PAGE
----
While silica-based sorbents have been studied extensively in research laboratories, their scalability and commercial availability are relatively limited compared to other CO2 capture technologies. This can also hinder widespread adoption and deployment in large-scale industrial applications.

5. Calcium-based sorbents: Calcium-based sorbents, such as limestone or calcium oxide (lime), react with CO2 to form stable calcium carbonate. These sorbents can be used in carbonation/calcination cycles, where they capture CO2 when exposed to the gas and release it when heated. However, calcium-based sorbents typically require high temperatures to achieve efficient CO2 capture. On the other hand, the calcination process, which releases the captured CO2 from the sorbent, also requires a substantial amount of energy input. These high-temperature requirements increase the energy consumption of the overall process, making it less economically viable.

6. Dotz Earth activated carbon sorbent: The Dotz Earth sorbent is a highly porous carbon material with a large internal surface area that can physically adsorb CO2 due to surface interactions. Dotz Earth holds several key advantages over competing solid sorbents:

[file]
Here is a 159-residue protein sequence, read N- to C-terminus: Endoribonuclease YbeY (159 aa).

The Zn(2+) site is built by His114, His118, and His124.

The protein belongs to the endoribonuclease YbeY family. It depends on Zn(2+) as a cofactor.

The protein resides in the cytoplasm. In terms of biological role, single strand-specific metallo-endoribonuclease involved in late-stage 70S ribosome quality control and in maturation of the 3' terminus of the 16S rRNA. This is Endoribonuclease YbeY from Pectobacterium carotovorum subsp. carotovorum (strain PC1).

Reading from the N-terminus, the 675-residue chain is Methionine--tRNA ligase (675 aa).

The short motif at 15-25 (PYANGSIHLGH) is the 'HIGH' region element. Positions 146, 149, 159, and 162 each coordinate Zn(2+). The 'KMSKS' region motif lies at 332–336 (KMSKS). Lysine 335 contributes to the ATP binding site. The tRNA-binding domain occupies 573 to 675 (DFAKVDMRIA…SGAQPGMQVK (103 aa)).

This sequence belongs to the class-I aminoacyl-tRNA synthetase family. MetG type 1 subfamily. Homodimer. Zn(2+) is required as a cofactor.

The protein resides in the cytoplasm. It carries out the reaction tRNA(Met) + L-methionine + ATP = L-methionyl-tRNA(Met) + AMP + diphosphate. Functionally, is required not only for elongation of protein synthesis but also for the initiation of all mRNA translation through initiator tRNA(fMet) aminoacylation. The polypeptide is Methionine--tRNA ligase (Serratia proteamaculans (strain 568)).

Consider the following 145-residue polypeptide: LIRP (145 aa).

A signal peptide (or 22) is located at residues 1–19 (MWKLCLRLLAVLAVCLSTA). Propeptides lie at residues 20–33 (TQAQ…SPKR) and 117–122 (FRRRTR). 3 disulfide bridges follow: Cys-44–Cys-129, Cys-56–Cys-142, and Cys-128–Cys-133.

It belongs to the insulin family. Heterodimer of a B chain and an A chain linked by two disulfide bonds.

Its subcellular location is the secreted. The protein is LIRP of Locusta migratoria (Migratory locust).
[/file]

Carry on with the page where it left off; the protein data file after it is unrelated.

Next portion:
Abundant and Renewable:

It is synthesized using a well known and technically mature process (pyrolysis) and using an abundant feedstock, waste plastics. The proprietary process of pyrolyzing waste plastics with certain potassium salts also leads to the production of pyrolysis oils and gases, which can be reused to power the process and drive down the cost of synthesis, making the Dotz Earth sorbent economically feasible and readily accessible. Unlike some other sorbents, the production of the sorbents does not rely on rare or limited resources, ensuring a sustainable supply for large-scale CO2 capture operations.

Tailorable Surface Properties: